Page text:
Ed Sheeran got married, but audiences are barely engaged on ‘=’

Cover of Ed Sheeran's new album =
Atlantic Records UK/Courtesy

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Grade: 2.0/5.0

Imagine listening to Ed Sheeran sing his wedding vows. For 48 minutes.

That’s what Sheeran’s latest album is like — and as is the case at most weddings, you’ll need to be at least a little drunk to have a good time.

Because everyone adores math, the pop singer-songwriter named his fourth solo studio record =, following his discography’s titular pattern after 2011’s +, 2014’s X (which nearly no one knew was Multiply at first) and 2017’s . The symbol represents “the end of a question and the start of an answer” to Sheeran, but his album prompts more inquiries than solutions. Unimaginatively plugging different numbers into the same equation, = is formulaic to a tee.

Despite his unquestionable talent, Sheeran’s creativity only sporadically glimmers through on =. The album acts as a breeding ground for “Perfect” and “Shape of You” offspring: Inspired but also overwhelmed by his profound love for his wife, Sheeran too often presents romance in the forms of mawkish stripped guitar ballads or brazen sexual euphemisms. He touches on fatherhood, loss and more complex manifestations of love here and there, but he tends to shy away from unhackneyed territory and disappointingly sticks to truisms. Sheeran might be on his honeymoon, but few of his songs are landing.

Immediately opening the album with brash drums and piano, “Tides” demands attention instead of warranting it. To give it credit, however, the track does take production risks — its tumultuous instrumentals abruptly stop at the pre-chorus, spotlighting Sheeran’s contemplation about how love anchors him amid chaos. Yet Sheeran quickly gets swept up trying to relay life’s “changin’ tides” on =, finding himself stranded at sea.

His repetitive sequels to “Perfect” manage to breed brief moments of honest intimacy, yet the overwhelming swarm of prickly “Shape of You” carbon copies chips away at any authenticity. In theme with its vampiric music video, “Bad Habits” slowly sucks the will to live out of listeners, and “Shivers” is about as erotic as Mark Zuckerberg narrating an advertisement — and sadly, because both follow the blueprint for chart-climbers, these tracks are destined (no, designed) to circulate on the radio for the next 60 years. Even the Andrew Watt-produced “2step” doesn’t quite hit its mark, though the return of Sheeran’s characteristic rap-style flow is refreshing on this ballad-heavy record.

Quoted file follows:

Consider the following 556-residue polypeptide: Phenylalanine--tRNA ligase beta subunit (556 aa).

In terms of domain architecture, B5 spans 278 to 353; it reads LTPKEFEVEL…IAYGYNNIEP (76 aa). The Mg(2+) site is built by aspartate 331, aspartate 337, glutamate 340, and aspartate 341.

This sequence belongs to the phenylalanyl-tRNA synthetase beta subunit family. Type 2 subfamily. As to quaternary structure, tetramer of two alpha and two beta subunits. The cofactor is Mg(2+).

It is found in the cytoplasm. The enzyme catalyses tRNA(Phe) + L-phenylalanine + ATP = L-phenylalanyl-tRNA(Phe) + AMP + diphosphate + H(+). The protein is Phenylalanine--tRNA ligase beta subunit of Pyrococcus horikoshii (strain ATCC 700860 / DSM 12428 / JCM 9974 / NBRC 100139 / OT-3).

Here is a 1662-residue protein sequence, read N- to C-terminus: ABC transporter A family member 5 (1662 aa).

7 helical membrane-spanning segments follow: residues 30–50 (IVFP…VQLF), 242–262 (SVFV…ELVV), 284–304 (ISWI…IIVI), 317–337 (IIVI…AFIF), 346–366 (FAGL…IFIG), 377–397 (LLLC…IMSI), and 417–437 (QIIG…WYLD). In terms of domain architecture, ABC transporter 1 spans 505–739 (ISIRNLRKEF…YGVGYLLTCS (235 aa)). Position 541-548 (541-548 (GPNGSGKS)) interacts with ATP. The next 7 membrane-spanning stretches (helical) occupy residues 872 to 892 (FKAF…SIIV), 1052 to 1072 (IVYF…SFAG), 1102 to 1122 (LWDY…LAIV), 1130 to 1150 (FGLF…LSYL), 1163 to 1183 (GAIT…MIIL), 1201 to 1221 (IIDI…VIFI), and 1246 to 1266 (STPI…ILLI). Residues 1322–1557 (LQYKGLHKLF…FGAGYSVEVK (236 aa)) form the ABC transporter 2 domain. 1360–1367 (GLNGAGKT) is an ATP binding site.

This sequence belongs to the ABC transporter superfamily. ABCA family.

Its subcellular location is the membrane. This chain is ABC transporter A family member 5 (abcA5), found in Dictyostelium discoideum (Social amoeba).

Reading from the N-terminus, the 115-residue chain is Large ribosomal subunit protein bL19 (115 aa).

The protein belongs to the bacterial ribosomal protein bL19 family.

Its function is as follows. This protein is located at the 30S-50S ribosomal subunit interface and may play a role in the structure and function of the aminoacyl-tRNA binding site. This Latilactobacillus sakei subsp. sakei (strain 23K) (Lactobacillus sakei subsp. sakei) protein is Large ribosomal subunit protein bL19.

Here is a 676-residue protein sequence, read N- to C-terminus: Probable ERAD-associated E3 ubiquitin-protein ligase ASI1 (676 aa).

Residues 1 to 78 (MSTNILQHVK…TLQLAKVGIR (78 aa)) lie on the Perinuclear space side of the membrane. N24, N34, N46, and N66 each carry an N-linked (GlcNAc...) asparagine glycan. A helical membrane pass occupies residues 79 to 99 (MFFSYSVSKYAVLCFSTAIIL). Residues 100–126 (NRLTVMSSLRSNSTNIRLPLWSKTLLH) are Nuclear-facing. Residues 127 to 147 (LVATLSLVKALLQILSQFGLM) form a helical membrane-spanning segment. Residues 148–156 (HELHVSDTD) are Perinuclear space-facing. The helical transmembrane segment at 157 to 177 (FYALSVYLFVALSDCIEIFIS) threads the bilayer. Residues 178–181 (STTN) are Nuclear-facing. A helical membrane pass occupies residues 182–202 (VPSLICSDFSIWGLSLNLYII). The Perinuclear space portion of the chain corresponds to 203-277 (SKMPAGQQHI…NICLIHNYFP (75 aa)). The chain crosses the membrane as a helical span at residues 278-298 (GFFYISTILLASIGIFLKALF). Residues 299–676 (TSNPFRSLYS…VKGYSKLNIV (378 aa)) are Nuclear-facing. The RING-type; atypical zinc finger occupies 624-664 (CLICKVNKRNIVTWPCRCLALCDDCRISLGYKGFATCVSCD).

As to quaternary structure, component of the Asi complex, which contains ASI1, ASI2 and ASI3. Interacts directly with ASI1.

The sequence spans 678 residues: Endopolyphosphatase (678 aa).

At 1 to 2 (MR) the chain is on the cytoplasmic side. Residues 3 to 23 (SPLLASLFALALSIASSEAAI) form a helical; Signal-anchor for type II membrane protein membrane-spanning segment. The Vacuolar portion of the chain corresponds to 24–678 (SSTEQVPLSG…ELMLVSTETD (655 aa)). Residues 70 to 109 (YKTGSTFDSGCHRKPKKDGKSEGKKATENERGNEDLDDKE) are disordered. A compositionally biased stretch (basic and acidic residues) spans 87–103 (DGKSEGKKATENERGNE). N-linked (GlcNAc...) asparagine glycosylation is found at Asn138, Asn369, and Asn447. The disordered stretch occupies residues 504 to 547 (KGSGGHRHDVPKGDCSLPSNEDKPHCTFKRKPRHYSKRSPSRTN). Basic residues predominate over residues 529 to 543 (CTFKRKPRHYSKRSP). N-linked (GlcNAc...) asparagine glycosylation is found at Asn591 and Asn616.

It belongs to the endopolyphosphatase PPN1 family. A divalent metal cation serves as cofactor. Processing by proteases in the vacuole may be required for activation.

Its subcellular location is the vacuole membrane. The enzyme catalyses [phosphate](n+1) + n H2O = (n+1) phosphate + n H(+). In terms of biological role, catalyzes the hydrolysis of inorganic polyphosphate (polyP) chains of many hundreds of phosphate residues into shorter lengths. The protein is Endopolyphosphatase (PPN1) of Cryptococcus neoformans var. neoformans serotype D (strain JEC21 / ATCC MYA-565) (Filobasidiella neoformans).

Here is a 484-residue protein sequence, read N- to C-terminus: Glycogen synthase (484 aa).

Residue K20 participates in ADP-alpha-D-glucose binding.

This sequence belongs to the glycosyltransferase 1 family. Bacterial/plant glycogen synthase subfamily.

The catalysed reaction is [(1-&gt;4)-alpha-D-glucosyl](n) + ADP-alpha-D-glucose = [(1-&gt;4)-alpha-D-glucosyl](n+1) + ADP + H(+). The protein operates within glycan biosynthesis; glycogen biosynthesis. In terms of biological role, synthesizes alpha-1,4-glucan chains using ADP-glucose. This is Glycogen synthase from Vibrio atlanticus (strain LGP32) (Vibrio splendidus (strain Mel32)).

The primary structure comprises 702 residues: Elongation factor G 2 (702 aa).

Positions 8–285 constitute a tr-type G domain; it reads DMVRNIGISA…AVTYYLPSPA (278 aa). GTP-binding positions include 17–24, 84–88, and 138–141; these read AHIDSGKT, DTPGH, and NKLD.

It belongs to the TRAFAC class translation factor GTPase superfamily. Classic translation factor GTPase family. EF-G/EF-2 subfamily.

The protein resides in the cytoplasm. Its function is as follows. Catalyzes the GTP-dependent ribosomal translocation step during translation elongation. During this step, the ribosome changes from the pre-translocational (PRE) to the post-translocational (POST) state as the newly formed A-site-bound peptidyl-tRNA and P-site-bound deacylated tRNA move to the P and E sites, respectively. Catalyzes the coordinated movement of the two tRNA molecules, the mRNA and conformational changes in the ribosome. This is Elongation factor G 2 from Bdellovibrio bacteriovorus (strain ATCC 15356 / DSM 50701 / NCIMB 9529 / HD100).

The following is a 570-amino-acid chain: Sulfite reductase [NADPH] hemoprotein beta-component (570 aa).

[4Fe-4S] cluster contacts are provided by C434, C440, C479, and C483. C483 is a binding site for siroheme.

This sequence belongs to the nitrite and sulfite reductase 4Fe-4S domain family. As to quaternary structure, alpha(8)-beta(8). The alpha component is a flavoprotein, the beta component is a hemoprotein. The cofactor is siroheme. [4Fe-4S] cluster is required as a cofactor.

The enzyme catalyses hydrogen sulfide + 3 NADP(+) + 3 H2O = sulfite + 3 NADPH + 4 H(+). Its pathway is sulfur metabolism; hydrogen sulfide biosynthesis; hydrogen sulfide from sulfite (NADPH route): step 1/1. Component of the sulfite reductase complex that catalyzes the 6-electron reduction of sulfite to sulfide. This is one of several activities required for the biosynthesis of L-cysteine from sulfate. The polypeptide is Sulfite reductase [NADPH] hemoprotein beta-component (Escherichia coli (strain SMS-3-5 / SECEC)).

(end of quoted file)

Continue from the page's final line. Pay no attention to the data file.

To be successful in the modern pop scene, artists must contort traditional formulas into something both irresistibly new and comfortably familiar. Yet, like with his album titles, Sheeran embraces formulas wholeheartedly on =. He takes few risks, calmly following radio hit recipes while his ingenuity burns in the oven.

So it’s no wonder so many of Sheeran’s songs go up in smoke. Honest but cloying, “Love in Slow Motion” and “Leave Your Life” personify Hallmark movies, and the chorus of “Collide” might as well play during a dry makeout scene in the After trilogy. While lyrics such as “fill up your bag and I fill up a plate” and “he wears sunglasses indoors, in winter, at nighttime” are far from Grammy-worthy, they do hold an unusually distinctive charm. By contrast, many of Sheeran’s storytelling attempts on =, such as “We’ve shared a toothbrush and shared our home” or “I wanna love tonight/ One on one by the candlelight,” could be written on wooden live, love, laugh signs decorated with seashells and martinis.

But gingers do have souls, and = does have a few saving graces. “First Times,” though uncomfortably sandwiched between “Bad Habits” and “Shivers,” serves as a wholesome, romantic sequel to “Perfect” with its swelling strings and gentle guitar. Dedicated to the late music executive Michael Gudinski, “Visiting Hours” tugs at heartstrings as a poignant, heavenly highlight. On the candid, timid track “The Joker and the Queen,” Sheeran’s voice quiets to a whisper that is as fragile as a house of cards. Here, though he sometimes sounds more unconfident than sentimental, the strength of his songwriting finally sees the light of day.

Ironically, these momentary highlights also draw attention to how imbalanced = is. Regrettably his least engaging work yet, Sheeran’s fourth studio record flounders due to its overall underwhelming lyricism paired with overproduction. Sheeran aimed for the extravagance of a wedding, but all he ended up with was the boredom of a four-hour rehearsal dinner.

Taila Lee is a deputy arts & entertainment editor. Contact her at [email protected].